By: Najee Walker

By now, there is perhaps no one left who hasn’t heard about the memo introduced by Republican of California and chairman of the House Intelligence Committee, Devin Nunes. The four page memo, which was released despite the objection of many people on the left, suggests that the surveillance of Carter Page, a Trump campaign foreign policy advisor, was improperly authorized and politically driven.

The memo alleges that the surveillance of Page heavily relied on the Steele dossier, a document prepared by former British spy Christopher Steele. The dossier was partly financed by the Clinton campaign, which the memo cites as a major issue–despite the fact that we now know that the dossier was also paid for by Republicans during the 2016 election.

Arguably, Republicans may have a point, our surveillance systems through the Foreign Intelligence Surveillance Act (FISA) may need to be looked at once more. However, despite his claims, what the memo does not vindicate President Trump or any of his campaign associates in regards to the Mueller investigation.

In fact, the consequences of this memo are perhaps rather simple.

Republicans believe that there are serious implications within the released memo, and wanted it released as soon as possible. Democrats believed that there was nothing implicating or otherwise special about the memo, and said it would be a waste of time. Now that the memo is released, the Democrats wish to offer a rebuttal in order to get “both sides of the story.” The Democratic memo has been sent to President Trump to either block or let pass, so that the public can learn more.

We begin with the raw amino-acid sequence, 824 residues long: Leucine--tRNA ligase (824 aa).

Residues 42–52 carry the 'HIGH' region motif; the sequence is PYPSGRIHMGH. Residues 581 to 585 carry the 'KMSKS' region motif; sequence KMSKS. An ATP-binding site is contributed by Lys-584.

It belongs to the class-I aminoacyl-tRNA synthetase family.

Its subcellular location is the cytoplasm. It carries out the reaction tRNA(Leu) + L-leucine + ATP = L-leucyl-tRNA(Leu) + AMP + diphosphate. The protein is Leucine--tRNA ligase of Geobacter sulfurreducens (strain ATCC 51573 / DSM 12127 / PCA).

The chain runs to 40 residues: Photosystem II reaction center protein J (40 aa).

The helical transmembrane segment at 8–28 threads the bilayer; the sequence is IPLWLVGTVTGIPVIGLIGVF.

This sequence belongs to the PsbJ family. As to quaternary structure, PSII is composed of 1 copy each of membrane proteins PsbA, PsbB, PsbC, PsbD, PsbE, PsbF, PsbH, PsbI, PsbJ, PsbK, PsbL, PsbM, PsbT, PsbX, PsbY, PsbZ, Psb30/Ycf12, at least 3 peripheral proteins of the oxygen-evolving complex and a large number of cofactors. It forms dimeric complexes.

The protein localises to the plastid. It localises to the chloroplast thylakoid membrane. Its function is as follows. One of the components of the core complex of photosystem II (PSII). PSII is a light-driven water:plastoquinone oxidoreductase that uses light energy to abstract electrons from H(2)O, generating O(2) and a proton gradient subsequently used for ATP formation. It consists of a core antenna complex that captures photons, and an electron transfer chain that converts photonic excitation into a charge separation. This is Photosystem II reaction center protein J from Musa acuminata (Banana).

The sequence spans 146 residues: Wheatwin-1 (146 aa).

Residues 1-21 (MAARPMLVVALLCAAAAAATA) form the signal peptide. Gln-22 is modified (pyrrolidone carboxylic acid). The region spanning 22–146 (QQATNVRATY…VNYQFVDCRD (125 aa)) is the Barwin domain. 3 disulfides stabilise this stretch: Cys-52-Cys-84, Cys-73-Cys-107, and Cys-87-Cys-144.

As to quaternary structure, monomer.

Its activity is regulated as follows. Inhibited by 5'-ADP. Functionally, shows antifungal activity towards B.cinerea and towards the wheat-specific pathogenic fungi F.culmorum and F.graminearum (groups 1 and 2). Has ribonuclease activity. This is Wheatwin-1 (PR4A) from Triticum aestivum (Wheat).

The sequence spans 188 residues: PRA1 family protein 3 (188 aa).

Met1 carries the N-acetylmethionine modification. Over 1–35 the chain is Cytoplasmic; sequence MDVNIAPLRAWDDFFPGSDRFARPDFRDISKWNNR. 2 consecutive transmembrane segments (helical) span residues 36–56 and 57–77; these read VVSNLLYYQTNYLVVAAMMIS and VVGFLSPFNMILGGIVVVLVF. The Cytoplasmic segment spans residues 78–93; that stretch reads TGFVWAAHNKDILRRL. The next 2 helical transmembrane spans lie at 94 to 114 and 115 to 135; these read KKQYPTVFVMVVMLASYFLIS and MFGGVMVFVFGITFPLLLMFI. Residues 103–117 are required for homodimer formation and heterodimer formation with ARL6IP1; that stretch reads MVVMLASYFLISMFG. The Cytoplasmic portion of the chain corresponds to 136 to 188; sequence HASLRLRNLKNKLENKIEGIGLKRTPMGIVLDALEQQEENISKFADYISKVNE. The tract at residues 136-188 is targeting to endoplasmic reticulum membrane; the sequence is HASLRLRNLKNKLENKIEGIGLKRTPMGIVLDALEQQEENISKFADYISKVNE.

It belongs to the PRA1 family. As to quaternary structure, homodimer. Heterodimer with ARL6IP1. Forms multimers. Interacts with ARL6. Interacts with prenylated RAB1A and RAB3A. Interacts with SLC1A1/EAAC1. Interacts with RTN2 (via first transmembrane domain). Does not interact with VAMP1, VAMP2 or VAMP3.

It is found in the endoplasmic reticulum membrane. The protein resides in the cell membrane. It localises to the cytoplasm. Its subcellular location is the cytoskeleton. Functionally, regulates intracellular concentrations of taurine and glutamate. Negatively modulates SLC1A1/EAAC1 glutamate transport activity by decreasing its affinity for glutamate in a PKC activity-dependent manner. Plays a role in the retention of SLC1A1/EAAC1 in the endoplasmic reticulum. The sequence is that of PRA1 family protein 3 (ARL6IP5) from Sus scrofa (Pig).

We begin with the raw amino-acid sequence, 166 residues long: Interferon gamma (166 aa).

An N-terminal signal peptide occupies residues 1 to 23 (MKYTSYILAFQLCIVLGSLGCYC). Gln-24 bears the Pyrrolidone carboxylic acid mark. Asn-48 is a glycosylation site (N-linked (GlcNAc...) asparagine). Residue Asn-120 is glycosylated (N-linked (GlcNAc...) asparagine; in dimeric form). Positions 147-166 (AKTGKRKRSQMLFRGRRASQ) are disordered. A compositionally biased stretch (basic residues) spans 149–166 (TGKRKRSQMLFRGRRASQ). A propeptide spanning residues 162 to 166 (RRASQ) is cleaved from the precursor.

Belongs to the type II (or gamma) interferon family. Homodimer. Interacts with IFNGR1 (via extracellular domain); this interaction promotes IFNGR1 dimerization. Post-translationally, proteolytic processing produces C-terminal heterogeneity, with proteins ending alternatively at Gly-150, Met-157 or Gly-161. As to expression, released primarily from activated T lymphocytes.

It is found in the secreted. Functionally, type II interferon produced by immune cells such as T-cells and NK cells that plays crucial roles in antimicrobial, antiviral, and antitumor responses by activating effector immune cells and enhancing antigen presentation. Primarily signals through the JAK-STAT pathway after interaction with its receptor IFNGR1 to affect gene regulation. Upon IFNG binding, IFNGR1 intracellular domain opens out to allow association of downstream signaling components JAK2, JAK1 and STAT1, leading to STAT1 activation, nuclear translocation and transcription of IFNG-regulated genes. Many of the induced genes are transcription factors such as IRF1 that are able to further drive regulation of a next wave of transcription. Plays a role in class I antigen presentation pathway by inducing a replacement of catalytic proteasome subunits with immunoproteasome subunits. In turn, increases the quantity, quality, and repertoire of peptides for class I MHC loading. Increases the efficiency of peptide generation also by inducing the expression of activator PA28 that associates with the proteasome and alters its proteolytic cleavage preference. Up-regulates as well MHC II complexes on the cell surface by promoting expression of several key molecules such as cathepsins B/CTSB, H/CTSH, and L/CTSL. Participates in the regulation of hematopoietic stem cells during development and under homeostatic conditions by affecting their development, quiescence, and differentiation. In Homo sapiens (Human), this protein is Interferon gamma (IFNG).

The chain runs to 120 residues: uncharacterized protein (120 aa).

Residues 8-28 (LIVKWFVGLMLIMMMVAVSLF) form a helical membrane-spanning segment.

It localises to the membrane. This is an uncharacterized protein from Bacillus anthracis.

Trump seemed excited to release the Nunes memo, but has not said much about the Democratic one since it was sent to him.

However, it seems that this has had the opposite effect. While Democrats and Republicans seem to focus on the memo, so too does the media, and Nunes knows that.

According to Republicans close to Axios say there could be as many as five additional memos.

So, with a total of some six or seven memos likely about to hit the media, there is just one distraction after another, and it will likely continue.

Aside from the distraction that the memo is causing, it adds salt to the wounds of American intelligence agencies. Since the memo’s release, polls say that about 47 percent of Republicans say they do not trust the FBI.

Trust in the FBI has been falling since 2015, however, in the Trump-era, it seems that there is just one more nail in the coffin everyday. With the Nunes memo, and whatever memos that may follow, that 47 percent will undoubtedly grow.

Similarly, some on the House Intelligence Committee, believe that these memos will only continue to cause infighting within government. Representative Eric Swalwell, (D-Calif.), is asking that Nunes step down as chairman of the committee, due to concerns that Nunes’ memo has harmed the committee.

Swalwell illustrates the point well. That the memo has done nothing, but distract both the public and America’s elected officials, and will continue to do harm so long as there are still conversations surrounding it.


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